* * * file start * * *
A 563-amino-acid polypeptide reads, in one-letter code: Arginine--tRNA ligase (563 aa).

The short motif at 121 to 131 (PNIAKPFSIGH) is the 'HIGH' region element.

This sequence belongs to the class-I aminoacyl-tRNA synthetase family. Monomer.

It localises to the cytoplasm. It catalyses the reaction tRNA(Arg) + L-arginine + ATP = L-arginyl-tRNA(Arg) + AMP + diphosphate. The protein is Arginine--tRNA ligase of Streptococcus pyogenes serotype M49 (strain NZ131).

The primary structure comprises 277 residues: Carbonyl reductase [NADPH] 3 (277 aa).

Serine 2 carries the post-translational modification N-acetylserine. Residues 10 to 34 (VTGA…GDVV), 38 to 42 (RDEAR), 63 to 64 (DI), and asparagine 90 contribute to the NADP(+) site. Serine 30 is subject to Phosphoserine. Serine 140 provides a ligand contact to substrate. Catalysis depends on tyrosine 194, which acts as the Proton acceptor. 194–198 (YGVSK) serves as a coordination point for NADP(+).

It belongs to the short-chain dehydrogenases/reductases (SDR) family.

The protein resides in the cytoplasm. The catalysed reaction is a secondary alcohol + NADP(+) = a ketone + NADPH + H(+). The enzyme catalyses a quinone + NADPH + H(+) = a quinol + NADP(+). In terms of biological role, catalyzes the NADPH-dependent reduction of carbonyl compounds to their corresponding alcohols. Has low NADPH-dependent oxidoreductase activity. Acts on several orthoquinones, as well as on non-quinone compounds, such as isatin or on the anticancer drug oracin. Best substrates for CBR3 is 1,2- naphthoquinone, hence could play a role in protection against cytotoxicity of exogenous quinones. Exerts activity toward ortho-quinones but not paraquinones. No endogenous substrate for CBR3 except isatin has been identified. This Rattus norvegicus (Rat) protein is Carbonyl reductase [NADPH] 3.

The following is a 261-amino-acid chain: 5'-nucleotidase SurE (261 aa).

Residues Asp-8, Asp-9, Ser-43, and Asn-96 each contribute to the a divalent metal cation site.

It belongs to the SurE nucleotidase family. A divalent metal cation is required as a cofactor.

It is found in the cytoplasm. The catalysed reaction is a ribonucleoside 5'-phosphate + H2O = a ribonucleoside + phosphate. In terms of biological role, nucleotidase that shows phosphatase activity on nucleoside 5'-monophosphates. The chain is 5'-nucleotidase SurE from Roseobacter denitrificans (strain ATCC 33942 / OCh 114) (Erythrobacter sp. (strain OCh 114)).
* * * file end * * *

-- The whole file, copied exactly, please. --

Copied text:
A 563-amino-acid polypeptide reads, in one-letter code: Arginine--tRNA ligase (563 aa).

The short motif at 121 to 131 (PNIAKPFSIGH) is the 'HIGH' region element.

This sequence belongs to the class-I aminoacyl-tRNA synthetase family. Monomer.

It localises to the cytoplasm. It catalyses the reaction tRNA(Arg) + L-arginine + ATP = L-arginyl-tRNA(Arg) + AMP + diphosphate. The protein is Arginine--tRNA ligase of Streptococcus pyogenes serotype M49 (strain NZ131).

The primary structure comprises 277 residues: Carbonyl reductase [NADPH] 3 (277 aa).

Serine 2 carries the post-translational modification N-acetylserine. Residues 10 to 34 (VTGA…GDVV), 38 to 42 (RDEAR), 63 to 64 (DI), and asparagine 90 contribute to the NADP(+) site. Serine 30 is subject to Phosphoserine. Serine 140 provides a ligand contact to substrate. Catalysis depends on tyrosine 194, which acts as the Proton acceptor. 194–198 (YGVSK) serves as a coordination point for NADP(+).

It belongs to the short-chain dehydrogenases/reductases (SDR) family.

The protein resides in the cytoplasm. The catalysed reaction is a secondary alcohol + NADP(+) = a ketone + NADPH + H(+). The enzyme catalyses a quinone + NADPH + H(+) = a quinol + NADP(+). In terms of biological role, catalyzes the NADPH-dependent reduction of carbonyl compounds to their corresponding alcohols. Has low NADPH-dependent oxidoreductase activity. Acts on several orthoquinones, as well as on non-quinone compounds, such as isatin or on the anticancer drug oracin. Best substrates for CBR3 is 1,2- naphthoquinone, hence could play a role in protection against cytotoxicity of exogenous quinones. Exerts activity toward ortho-quinones but not paraquinones. No endogenous substrate for CBR3 except isatin has been identified. This Rattus norvegicus (Rat) protein is Carbonyl reductase [NADPH] 3.

The following is a 261-amino-acid chain: 5'-nucleotidase SurE (261 aa).

Residues Asp-8, Asp-9, Ser-43, and Asn-96 each contribute to the a divalent metal cation site.

It belongs to the SurE nucleotidase family. A divalent metal cation is required as a cofactor.

It is found in the cytoplasm. The catalysed reaction is a ribonucleoside 5'-phosphate + H2O = a ribonucleoside + phosphate. In terms of biological role, nucleotidase that shows phosphatase activity on nucleoside 5'-monophosphates. The chain is 5'-nucleotidase SurE from Roseobacter denitrificans (strain ATCC 33942 / OCh 114) (Erythrobacter sp. (strain OCh 114)).